I was recently placed in the unenviable position of agreeing with an interpretation that was subsequently enforced by Draconian and anti-democratic measures. When Peel School District in greater Toronto announced that from here on in, the official manner of teaching Lee’s famous novel To Kill a Mocking Bird would be lensed through an ‘anti-oppression’ rubric, I was both disconcerted and delighted. That the text appears to be some kind of ‘white man’s burden’ propaganda, dear to all liberal hearts who imagine that heroism comes from taking up a cause due to irrevocable deficits on the part of those so benighted – from the cognitively disabled black defendant to the obsequiously slatternly and slavish servant; are these characters not metaphors for how white persons imagined blacks at the time and beyond? – that they require their very oppressor to free them from their bondage, and on his terms, presents a problem. The bravado masculinity of the lawyer and the cliché naivety of his daughter round out most of the narrative stage. In a word, the book stinks. And yet it still speaks to us. It is, if you will, a ‘talking turd’.
But to still its voices, to narrow the interpretive lens to such a degree that other things that just might be in this book somewhere, or any book, is to step uncomfortably close to the very social frameworks that are sourced in the attitudes the book seems to represent. One correct way, one lens. Beyond this, to attempt to enforce this through official suasion within a set of institutions dedicated to learning, consciousness, knowledge, and ultimately, human freedom, is ironic at best. Teachers who were interviewed fear that this is but the opening salvo in a war against the written word, cannons versus canons. I think this at least is premature. There is no evidence Peel SD is out for the lifeblood of the Western literary world. But their actions still presented a puzzle. Why not simply issue a statement regarding the text itself? It could contain what I think is a strong argument that the book is a piece of internecine colonialism and a decoy against structural change. That it was recently voted as the best American novel of all time is not, as one journalist had it, an indirect indictment against Peel SD, but rather is suggestive of the plausibility that racism in the USA has not altered much since c. 1960 as well as of a general illiteracy throughout the American public.
It is the scandal of art that evidences its relevance and its radicality. But popular art can play at scandal while in fact defending social institutions as they currently are. Much popular music charts this duplicitous course, its apparent critiques commoditized and glamorized in a way that serious art eschews. Not that we do not try to assuage the world in the face of thought and art. The art market, especially for paintings, has never been more lucrative. Even so, the effect of art, the aesthetic object, is to provide a consistent and even constant objection to the way things are. In short, it is its own lens. Very often, the content of such lenses are in themselves vulgar – Lolita comes immediately to mind – or they are sentimental – Romeo and Juliet – or are yet updates on ancient parables – East of Eden. Lee’s content is secondary to its quality as a cultural artifact, like these other works. But just here, we have to confront the bad conscience that the book avoids so scrupulously, just as Lolita, for instance, avoids the wider issue of age-related lust simply by having the protagonist, if he can be labelled such, a criminal.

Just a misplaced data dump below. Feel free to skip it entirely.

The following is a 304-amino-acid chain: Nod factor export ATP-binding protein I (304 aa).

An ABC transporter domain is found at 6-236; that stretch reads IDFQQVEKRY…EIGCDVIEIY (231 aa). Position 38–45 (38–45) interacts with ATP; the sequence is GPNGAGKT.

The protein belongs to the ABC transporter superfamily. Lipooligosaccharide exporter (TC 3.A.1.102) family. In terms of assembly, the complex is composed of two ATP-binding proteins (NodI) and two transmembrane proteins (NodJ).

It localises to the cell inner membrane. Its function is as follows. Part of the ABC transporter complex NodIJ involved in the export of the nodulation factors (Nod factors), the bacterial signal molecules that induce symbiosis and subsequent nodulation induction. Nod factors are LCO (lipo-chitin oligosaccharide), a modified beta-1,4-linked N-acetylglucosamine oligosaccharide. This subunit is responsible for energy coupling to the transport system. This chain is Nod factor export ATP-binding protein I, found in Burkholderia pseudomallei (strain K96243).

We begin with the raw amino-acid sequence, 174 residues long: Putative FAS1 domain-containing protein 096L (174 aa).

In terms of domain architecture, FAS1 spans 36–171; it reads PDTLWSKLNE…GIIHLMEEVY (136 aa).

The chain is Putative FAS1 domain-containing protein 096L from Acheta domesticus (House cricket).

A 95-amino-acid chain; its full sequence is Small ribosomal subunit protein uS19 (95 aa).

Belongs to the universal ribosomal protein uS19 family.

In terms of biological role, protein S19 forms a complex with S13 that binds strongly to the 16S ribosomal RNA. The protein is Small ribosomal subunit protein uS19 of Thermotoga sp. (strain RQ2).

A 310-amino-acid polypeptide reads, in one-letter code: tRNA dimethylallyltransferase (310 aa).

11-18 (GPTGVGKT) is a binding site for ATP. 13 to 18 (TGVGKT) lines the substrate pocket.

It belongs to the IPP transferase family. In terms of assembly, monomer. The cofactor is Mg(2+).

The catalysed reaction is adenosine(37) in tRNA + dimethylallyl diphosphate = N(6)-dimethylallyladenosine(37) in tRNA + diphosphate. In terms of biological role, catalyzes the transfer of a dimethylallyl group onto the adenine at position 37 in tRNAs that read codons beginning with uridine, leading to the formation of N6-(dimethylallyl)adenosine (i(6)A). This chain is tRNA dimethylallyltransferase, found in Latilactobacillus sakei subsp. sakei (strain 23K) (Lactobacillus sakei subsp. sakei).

The thoughtful response to any sign of the halting process of species maturity is to open these questions up as radically as possible. Works of would-be art that provide rationalizations for wider iniquities and disquiet can serve such a purpose, perhaps at most. Nevertheless, it is a noble purpose. This or that work can always be reduced to a precise if narrow editorial, popular or serious. Harry Potter? Arthurian romance meets the tuck shop. Narnia? Not-so-cunning soteriological sop. Or yet my own Kristen-Seraphim; X-Rated Enid Blyton. Surely there is more to it, and it is up to educators to discover that more, just as we charge our scientists to discover more of that cosmic truth in which all of us remain enveloped. So as with other discourses, the duty of educational administrators is to radically encourage their pedagogic colleagues to open up the texts at hand and to never shy away from scandal, even evil, for within the realm of the arts, both of these effects are salutary to an enduring human freedom.
G.V. Loewen is the author of over thirty books and is one of Canada’s leading contemporary thinkers.